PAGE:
Most importantly, they are a breath of urgently needed fresh air addressing issues that are being addressed very poorly by both the Left and the Right, stuck as they are to their equally rigid dogmas. The underlying principle behind most of the solutions proposed here are in distributive efficiency, and in the process while the authors suggest things like allowing votes to be traded (something that any self-respecting liberal may not even be able to imagine) to banning private ownership of assets such as land, instead recommending taxing property-owners based on how dearly they value holding on to their property, something that is sure to make free-marketers cry “Socialists! Commies!” without bothering with the details, logic or even history – after all philosophers such as Henry George had argued this rationale for land tax centuries ago.

The book is best read as a series of imaginary lectures, where the reader can almost imagine the authors drawing equations and arrows and diagrams to explain their recommendations and how some part will affect another and what they propose to mitigate, if necessary. In that sense the book is detailed and prescriptive, which is a good idea given the ambitious nature of solutions proposed and their inherent complexities as the rubber of academia meets the real life road. Perhaps local experiments are the best way forward to implement some of these proposals, rather than one-shot large scale adoption.

Profile Image for Szymon Kulec.
168 reviews94 followers
June 19, 2021
What a book! Thought provoking, backed up by a lot of literature and names that are well known in an economic world. The book proposes changes that, if applied, can evolve the way we live our lives, how we interact with the market and each other. I use evolve instead revolve as in my opinion even if the proposed changes, reforms are huge, I'd treat them as a next step in moving forward.

If you're interested in markets with less monopoly, better voting systems, evolution of our society, this is a book for you.
Profile Image for Shannon Hong.
223 reviews7 followers
July 26, 2023
A curious book, with some interesting propositions on the organization of markets. It’s really exciting to witness propositions for the organization of the world, no matter how credible/absurd they may be.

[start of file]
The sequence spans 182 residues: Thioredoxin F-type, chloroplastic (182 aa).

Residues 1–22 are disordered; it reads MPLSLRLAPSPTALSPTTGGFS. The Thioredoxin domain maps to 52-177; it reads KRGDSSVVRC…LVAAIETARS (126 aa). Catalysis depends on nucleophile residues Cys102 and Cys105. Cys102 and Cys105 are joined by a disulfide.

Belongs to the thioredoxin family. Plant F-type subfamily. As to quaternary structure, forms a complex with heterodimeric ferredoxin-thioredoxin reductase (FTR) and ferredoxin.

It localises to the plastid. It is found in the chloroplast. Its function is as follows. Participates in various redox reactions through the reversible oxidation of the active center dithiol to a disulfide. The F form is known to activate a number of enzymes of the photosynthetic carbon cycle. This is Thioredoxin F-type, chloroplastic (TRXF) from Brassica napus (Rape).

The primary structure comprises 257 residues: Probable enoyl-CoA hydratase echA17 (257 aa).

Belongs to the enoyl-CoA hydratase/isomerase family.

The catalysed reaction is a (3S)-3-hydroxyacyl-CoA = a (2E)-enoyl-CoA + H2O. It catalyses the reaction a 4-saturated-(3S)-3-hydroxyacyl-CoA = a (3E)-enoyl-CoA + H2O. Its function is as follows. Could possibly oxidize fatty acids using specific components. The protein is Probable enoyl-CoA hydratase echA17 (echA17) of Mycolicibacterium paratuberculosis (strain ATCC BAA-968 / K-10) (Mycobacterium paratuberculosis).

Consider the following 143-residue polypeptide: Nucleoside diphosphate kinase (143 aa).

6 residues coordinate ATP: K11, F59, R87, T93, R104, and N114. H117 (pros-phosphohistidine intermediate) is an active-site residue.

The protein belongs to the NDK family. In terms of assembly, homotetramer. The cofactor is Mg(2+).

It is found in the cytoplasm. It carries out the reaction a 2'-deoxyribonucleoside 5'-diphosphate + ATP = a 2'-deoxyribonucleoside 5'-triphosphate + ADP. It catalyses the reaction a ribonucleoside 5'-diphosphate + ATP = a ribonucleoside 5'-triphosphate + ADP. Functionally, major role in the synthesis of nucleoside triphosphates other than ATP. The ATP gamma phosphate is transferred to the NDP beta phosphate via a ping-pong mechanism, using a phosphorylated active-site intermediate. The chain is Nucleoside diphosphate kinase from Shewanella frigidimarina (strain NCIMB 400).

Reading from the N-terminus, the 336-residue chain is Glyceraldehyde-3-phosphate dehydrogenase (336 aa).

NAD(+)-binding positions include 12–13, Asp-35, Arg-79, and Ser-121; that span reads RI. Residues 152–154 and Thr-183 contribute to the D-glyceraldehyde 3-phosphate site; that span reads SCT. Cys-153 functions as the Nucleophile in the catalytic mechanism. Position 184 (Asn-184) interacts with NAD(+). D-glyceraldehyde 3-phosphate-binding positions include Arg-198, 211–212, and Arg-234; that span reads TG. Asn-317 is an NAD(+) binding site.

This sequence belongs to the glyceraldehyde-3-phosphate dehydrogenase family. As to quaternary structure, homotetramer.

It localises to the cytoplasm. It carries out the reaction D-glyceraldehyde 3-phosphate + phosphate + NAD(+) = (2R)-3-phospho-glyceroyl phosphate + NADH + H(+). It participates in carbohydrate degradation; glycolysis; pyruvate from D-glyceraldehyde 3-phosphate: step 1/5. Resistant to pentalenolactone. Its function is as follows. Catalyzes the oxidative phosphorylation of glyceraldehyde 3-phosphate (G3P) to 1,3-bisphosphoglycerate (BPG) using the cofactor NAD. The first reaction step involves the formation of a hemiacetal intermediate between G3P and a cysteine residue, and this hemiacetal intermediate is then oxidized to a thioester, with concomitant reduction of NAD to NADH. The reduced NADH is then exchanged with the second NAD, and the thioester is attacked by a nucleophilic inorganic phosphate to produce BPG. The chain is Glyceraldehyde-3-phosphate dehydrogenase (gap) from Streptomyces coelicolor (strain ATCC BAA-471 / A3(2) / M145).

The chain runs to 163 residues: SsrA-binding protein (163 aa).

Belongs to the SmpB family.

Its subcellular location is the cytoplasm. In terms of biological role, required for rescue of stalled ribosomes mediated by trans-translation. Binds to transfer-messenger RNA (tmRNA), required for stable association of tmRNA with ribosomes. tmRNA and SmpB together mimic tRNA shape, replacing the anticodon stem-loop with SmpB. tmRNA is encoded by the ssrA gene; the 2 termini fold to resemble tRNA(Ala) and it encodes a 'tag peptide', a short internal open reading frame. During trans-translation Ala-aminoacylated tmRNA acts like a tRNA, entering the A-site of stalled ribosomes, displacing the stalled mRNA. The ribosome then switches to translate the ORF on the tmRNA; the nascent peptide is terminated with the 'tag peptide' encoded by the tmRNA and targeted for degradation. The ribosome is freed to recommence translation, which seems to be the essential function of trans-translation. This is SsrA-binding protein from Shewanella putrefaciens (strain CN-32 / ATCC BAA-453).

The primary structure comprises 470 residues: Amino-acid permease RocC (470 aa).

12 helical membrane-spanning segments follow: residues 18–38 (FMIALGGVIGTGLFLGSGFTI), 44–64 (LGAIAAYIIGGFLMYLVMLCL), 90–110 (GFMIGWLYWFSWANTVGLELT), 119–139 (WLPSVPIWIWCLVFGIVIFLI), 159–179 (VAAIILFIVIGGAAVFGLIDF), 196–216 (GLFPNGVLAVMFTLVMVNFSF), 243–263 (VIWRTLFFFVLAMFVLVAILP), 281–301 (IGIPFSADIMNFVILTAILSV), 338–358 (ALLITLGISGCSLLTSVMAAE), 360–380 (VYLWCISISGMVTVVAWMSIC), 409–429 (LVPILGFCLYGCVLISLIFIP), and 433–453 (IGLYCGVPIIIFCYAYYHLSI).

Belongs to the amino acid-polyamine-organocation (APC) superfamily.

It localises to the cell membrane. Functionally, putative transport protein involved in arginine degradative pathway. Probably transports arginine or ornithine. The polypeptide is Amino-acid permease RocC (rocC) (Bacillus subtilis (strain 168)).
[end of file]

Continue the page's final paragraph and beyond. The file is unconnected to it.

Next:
1. COST. Tax based on self assessed value.
2. Quadratic Voting
3. Immigrant labor lol
4. Payment for data

Honestly, I kind of hated the « one of us » structure they use to talk about their accomplishments. Which one!
Profile Image for Alper Çuğun.
Author 1 book82 followers
April 2, 2021
"So you like markets? Let's push markets as far as they can go." —"Not like this!"

Most people who say they like markets use it as an excuse to cover up their desire to maintain entrenched power relations, monopolies and inequality.

I like many of the proposals in this book but more than that I think the way of thinking about society, coordination and exchange is very valuable. I've seen a talk by Weyl where he supersedes many of the ideas in the book based on new evidence and research.

Is there a path towards realizing something like the COST? Probably not working in the tired democracies that we are stuck with at the moment, but most of the institutions that we have are shearing to the point of breaking anyway. Once they break for real, it's nice to have alternative ways of organizing ready to go.
Profile Image for    Jonathan Mckay.
605 reviews54 followers
April 9, 2019
Radical economics introduces a few ideas that serve as valuable thought experiments, even though none could be considered a serious policy proposal. The one closest to my expertise was a complete waste, so even though I'd like to give the book a higher rating, landed at 3 stars.

1. Property taxation marketplace -- The premise is that we could use markets to self-enforce valuations on property tax, thus incentivizing property owners declare the actual value of each item they own. I was convinced, and like it as a means to make wealth taxes actually work.

2. Quadratic voting (marketplace) -- everybody gets a pool of votes that they can use to express more nuanced choices than 'yes' or 'no'. Definitely an interesting idea.

3. Immigration marketplace -- I agree with the premise but it seems like the authors were looking for a way to make immigration politically feasible (enable regular citizens to benefit) which didn't seem as efficient from a marketplace incentive. What I appreciated more in this chapter was the implicit criticism of free capital markets having little to no benefit for average people.